I’ve lived in three small towns in Texas, in three different counties that are distant from each other in geography and populations, but people in all three counties have told me that they recognize people and places that I write about. I suspect that little bits of all three of them get into the work, but mostly it’s an imaginary place, just as all the characters are imaginary.
I have been impressed with the continuity in the Sheriff Dan Rhodes series. As an example, there is a brief mention of a boy who went missing in the Big Woods during a family barbecue in Too Late to Die, which becomes a significant plot element in A Mammoth Murder (2006). How do you keep track of what has happened in prior novels, and then incorporate it in later novels?
If I were smart, which I’m not, I would have created a “bible” for the series. But as I’ve mentioned, I didn’t know it would be a series at all, much less that it would last for so long. Add to that the fact that I didn’t know what a series bible was back when I started. So I have to rely on my increasingly unreliable memory. I know that there are a good many inconsistencies in the books, but most readers are kind enough to ignore them. I don’t ignore them; I just don’t realize they’re there. Most of the time, anyway.
Your Sheriff Dan Rhodes novels are character driven with a significant amount of wry humor. Two of my favorite characters are Hack, the dispatcher, and Lawton, the jailer. They give Rhodes grief, and make him work for every piece of information. Their roles have increased over the life of the series. Was their increased role deliberate on your part, or did the characters demand more attention?
I introduced Hack and Lawton into the books because one of the things I wanted to do was have someone talk about all the petty crimes that occur in small counties, and they seemed like the ones to do it. They seemed to be having a good time, and so was I. When they demanded more space in the books, I was glad to give it to them. They amused me, and writing about them amused me. Since I write for my own amusement as much as anything else, it worked out very well for all of us.
Do you have a favorite supporting character in the series?
Hack and Lawton are a lot of fun, but I’m also very fond of Rapper. He hasn’t appeared in a while, and he might never come back, if he’s smart. Every time he’s showed up in Blacklin County, he’s lost another little piece of himself. He might have realized by now that he doesn’t stand a chance against Sheriff Rhodes. At the top of the list of supporting characters, however, is the inimitable Seepy Benton. I introduced him in another series, and when the publisher dropped that one, I couldn’t resist moving him to Blacklin County so I could continue to write about him.
Seepy Benton first appeared in the Sally Good series?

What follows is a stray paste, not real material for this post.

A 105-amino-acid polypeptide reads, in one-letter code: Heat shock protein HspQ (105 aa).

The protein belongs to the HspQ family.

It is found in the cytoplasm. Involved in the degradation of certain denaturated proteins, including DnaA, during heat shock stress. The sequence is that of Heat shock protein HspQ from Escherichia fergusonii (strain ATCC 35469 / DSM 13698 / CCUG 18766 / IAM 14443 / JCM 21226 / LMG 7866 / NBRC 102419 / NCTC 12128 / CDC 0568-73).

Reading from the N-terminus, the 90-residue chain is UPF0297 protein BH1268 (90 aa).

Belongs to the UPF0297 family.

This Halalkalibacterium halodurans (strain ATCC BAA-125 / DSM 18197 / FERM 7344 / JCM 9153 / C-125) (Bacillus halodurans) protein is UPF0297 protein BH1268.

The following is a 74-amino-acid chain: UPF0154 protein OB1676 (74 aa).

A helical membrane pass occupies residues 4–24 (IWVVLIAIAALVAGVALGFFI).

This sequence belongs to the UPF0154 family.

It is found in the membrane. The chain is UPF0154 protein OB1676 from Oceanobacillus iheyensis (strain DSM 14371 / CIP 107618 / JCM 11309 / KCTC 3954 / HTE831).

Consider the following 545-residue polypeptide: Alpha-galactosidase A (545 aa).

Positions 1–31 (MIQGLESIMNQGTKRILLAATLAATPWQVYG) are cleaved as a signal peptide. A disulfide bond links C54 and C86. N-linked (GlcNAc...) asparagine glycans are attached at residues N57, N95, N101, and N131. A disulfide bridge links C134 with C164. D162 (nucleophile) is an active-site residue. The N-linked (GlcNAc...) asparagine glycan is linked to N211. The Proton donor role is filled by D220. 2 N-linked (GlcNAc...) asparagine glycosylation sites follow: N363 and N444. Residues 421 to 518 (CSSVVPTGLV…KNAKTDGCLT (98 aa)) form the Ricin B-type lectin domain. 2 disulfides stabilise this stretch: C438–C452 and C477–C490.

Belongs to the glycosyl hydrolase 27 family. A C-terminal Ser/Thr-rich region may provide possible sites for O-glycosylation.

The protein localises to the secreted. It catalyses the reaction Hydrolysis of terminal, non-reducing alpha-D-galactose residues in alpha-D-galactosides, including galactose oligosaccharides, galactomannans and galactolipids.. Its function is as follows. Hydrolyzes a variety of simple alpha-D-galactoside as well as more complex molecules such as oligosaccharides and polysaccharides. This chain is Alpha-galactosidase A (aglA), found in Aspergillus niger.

[Editor’s Note. The Sally Good novels are Murder is an Art (1999), A Knife in the Back (2002), and A Bond with Death (2004).]
Seepy, at least the name, is based on one of your living and breathing friends. Are there any similarities between the real Seepy Benton, and the character?
A friend of mine named C. P. Benton (check out docbenton.com) asked me to put him in a book, so I did. He turned out to be such an interesting character that I couldn't let him die with the series. Seepy, the real guy, claims that the Rhodes series is now the Seepy Benton series. He's somewhat like the character in the book. They both teach math, and the songs credited to Seepy in the book are all real songs by the real Seepy. They're on YouTube.
A major theme in the Dan Rhodes novels are feral hogs. He was attacked and nearly killed in Too Late to Die, they have a central role in The Wild Hog Murders (2011), etc. I have read Texas has a plague of wild hogs. Have you had real experiences with wild hogs, or is it a nifty device you pulled from the news?
I used the feral hogs in the very first book, long ago, and for whatever reason (I can’t explain it), they’ve crept into just about every single book since. They finally got a starring role in The Wild Hog Murders, and they’ve been back in minor roles in the succeeding books. I own some land in Central Texas (inherited from my father), and my brother manages it. It’s inhabited by many roving bands of feral hogs. My brother traps and hunts them now and then, but mostly they just do whatever they want to.
Dan Rhodes is a fan of “old and bizarre movies like The Alligator People, or I Married a Monster from Outer Space.” Is this a predilection you share with Sheriff Rhodes? If so, what are a few of your favorites?
Just about every movie Sheriff Rhodes mentions is a movie I’ve seen. I have a special fondness for The Alligator People, but Plan Nine from Outer Space is another favorite. I’ve watched more times than I care to admit.
While we’re talking about author-character similarities, do you enjoy Dr. Pepper and Dairy Queen Blizzards as much as Dan Rhodes?